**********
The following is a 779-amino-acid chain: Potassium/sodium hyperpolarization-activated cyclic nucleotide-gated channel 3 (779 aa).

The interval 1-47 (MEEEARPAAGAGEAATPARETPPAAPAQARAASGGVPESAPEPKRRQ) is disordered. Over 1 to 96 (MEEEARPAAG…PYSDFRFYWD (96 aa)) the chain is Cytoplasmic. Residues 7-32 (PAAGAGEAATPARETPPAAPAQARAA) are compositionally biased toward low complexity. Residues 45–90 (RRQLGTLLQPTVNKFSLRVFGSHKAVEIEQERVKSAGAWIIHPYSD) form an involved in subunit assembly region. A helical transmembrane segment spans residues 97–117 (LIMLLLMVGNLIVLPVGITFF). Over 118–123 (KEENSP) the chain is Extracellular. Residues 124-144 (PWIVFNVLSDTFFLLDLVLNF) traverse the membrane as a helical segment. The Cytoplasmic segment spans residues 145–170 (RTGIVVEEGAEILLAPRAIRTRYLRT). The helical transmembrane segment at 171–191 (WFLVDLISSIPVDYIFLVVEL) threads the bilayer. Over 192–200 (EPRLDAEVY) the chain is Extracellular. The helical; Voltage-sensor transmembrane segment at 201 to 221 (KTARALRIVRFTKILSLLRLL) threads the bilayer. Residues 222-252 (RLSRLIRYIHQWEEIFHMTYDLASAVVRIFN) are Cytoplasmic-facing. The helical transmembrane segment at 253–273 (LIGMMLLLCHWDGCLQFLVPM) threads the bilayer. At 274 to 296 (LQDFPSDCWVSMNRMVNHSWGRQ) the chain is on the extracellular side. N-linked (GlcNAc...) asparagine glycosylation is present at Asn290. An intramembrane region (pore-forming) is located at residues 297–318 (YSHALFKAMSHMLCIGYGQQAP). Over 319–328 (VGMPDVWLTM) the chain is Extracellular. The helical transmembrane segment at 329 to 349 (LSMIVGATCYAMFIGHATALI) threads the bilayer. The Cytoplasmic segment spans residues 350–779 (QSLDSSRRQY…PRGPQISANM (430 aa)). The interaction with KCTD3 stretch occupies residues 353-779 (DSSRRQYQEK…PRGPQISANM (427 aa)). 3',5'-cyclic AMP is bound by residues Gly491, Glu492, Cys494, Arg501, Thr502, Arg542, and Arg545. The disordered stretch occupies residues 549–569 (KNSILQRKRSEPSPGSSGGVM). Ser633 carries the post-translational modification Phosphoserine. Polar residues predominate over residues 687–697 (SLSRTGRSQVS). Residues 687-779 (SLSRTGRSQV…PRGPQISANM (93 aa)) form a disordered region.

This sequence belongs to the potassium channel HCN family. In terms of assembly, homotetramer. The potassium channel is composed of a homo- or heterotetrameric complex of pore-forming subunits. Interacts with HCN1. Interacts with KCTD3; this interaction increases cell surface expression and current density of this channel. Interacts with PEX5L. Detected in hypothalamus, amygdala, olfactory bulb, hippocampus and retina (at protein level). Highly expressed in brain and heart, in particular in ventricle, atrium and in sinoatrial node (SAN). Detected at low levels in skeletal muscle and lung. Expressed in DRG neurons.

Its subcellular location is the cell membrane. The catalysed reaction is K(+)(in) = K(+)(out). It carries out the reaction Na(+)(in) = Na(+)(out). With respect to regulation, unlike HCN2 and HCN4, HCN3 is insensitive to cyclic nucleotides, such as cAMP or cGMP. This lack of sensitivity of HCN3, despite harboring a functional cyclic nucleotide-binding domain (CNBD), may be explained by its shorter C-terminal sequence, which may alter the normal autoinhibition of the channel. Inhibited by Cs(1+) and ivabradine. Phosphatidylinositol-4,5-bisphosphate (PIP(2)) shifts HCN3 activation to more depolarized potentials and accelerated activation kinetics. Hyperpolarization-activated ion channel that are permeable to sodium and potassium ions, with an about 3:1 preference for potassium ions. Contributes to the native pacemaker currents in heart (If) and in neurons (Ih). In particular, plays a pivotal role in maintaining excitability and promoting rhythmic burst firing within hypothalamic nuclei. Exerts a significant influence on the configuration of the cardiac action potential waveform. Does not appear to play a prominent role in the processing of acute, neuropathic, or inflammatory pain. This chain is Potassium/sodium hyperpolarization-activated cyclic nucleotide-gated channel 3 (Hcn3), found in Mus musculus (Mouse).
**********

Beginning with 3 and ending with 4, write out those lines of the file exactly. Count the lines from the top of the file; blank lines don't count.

This sequence belongs to the potassium channel HCN family. In terms of assembly, homotetramer. The potassium channel is composed of a homo- or heterotetrameric complex of pore-forming subunits. Interacts with HCN1. Interacts with KCTD3; this interaction increases cell surface expression and current density of this channel. Interacts with PEX5L. Detected in hypothalamus, amygdala, olfactory bulb, hippocampus and retina (at protein level). Highly expressed in brain and heart, in particular in ventricle, atrium and in sinoatrial node (SAN). Detected at low levels in skeletal muscle and lung. Expressed in DRG neurons.

Its subcellular location is the cell membrane. The catalysed reaction is K(+)(in) = K(+)(out). It carries out the reaction Na(+)(in) = Na(+)(out). With respect to regulation, unlike HCN2 and HCN4, HCN3 is insensitive to cyclic nucleotides, such as cAMP or cGMP. This lack of sensitivity of HCN3, despite harboring a functional cyclic nucleotide-binding domain (CNBD), may be explained by its shorter C-terminal sequence, which may alter the normal autoinhibition of the channel. Inhibited by Cs(1+) and ivabradine. Phosphatidylinositol-4,5-bisphosphate (PIP(2)) shifts HCN3 activation to more depolarized potentials and accelerated activation kinetics. Hyperpolarization-activated ion channel that are permeable to sodium and potassium ions, with an about 3:1 preference for potassium ions. Contributes to the native pacemaker currents in heart (If) and in neurons (Ih). In particular, plays a pivotal role in maintaining excitability and promoting rhythmic burst firing within hypothalamic nuclei. Exerts a significant influence on the configuration of the cardiac action potential waveform. Does not appear to play a prominent role in the processing of acute, neuropathic, or inflammatory pain. This chain is Potassium/sodium hyperpolarization-activated cyclic nucleotide-gated channel 3 (Hcn3), found in Mus musculus (Mouse).